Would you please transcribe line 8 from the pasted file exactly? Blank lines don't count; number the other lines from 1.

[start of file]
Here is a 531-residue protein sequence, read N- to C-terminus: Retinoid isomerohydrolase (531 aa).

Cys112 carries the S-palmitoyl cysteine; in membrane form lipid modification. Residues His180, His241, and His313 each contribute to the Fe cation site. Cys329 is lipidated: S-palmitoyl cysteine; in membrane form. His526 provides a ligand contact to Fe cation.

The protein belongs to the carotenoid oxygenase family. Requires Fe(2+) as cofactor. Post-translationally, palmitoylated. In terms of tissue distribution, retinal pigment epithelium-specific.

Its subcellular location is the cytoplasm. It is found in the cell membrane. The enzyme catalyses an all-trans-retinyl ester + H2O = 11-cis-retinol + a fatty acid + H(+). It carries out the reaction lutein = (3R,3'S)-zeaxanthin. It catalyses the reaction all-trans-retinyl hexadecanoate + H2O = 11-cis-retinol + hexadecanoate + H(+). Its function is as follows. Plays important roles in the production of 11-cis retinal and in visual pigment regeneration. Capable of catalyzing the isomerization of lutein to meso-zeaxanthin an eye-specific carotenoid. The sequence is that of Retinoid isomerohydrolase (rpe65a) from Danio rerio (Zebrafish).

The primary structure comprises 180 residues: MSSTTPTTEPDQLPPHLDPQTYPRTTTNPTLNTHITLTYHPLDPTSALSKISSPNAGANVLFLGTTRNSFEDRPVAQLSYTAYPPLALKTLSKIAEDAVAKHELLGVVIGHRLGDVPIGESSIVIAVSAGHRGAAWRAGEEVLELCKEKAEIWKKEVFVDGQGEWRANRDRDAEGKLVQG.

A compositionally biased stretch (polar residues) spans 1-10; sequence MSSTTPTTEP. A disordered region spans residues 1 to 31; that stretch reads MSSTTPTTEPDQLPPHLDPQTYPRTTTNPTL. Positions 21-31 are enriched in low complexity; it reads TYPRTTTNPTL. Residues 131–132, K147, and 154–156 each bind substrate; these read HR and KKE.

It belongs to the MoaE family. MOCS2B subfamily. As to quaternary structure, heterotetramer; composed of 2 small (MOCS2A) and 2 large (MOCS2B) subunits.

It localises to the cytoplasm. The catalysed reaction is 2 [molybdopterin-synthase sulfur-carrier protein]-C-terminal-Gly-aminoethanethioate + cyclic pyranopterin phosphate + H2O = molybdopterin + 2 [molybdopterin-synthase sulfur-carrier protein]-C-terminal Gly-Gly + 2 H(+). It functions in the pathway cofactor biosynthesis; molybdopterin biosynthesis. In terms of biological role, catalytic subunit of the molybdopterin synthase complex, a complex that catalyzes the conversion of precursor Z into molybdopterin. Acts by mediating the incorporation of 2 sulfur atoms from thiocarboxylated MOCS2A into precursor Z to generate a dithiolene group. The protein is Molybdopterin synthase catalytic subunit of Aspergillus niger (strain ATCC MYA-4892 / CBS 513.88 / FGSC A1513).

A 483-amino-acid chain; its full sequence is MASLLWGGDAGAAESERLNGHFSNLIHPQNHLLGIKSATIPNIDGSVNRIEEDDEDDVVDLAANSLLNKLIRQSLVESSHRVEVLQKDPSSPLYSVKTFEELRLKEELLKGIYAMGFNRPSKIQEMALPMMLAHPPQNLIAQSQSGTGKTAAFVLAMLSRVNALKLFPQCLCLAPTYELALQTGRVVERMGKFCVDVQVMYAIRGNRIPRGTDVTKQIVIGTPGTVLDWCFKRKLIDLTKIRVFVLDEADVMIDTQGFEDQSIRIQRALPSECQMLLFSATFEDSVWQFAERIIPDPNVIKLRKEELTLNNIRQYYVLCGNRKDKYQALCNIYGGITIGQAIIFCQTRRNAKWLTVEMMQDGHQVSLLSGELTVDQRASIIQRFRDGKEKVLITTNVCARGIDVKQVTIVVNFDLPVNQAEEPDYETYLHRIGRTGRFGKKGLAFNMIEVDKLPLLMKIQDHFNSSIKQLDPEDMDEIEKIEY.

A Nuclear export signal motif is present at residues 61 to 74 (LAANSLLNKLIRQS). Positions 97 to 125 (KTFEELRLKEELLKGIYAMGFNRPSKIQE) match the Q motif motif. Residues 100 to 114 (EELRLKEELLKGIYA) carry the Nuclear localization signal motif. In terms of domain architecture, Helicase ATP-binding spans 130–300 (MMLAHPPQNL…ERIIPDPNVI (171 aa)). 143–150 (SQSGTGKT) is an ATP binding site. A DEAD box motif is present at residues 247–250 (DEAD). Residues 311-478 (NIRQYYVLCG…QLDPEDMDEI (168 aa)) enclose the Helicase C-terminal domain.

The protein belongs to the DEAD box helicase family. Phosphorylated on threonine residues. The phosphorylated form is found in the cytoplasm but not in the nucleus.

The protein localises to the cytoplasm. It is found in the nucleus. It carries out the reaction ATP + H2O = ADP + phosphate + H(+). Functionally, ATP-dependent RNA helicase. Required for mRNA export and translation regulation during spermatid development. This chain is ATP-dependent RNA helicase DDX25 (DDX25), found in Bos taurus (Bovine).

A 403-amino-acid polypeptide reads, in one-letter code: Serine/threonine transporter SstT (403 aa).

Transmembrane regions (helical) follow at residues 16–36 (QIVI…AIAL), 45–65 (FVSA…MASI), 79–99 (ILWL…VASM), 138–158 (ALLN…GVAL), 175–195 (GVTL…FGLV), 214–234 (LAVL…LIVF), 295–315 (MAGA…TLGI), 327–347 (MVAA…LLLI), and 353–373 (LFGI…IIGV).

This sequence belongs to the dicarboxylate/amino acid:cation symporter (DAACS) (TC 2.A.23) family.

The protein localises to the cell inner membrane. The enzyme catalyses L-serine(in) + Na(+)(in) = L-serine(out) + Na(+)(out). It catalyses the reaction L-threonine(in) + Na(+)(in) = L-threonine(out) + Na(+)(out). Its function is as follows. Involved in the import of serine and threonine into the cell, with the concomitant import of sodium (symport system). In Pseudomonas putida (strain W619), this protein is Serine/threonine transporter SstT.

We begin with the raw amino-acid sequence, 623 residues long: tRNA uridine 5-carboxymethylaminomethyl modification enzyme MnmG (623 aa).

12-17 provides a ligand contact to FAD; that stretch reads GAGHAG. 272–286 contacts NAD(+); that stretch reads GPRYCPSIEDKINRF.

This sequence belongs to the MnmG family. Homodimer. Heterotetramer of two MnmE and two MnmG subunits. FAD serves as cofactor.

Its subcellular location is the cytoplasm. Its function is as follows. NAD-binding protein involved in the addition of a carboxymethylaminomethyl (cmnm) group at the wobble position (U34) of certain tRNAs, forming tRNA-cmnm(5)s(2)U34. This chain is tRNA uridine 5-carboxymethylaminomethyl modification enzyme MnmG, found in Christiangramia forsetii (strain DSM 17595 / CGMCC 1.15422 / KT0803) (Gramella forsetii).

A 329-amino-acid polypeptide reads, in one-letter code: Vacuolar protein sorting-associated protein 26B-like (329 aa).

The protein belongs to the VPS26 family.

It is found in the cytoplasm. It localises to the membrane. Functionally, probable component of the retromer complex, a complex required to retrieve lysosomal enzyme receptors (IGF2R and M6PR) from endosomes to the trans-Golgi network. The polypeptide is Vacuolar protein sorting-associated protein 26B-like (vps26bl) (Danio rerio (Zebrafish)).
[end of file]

It localises to the cytoplasm. The catalysed reaction is 2 [molybdopterin-synthase sulfur-carrier protein]-C-terminal-Gly-aminoethanethioate + cyclic pyranopterin phosphate + H2O = molybdopterin + 2 [molybdopterin-synthase sulfur-carrier protein]-C-terminal Gly-Gly + 2 H(+). It functions in the pathway cofactor biosynthesis; molybdopterin biosynthesis. In terms of biological role, catalytic subunit of the molybdopterin synthase complex, a complex that catalyzes the conversion of precursor Z into molybdopterin. Acts by mediating the incorporation of 2 sulfur atoms from thiocarboxylated MOCS2A into precursor Z to generate a dithiolene group. The protein is Molybdopterin synthase catalytic subunit of Aspergillus niger (strain ATCC MYA-4892 / CBS 513.88 / FGSC A1513).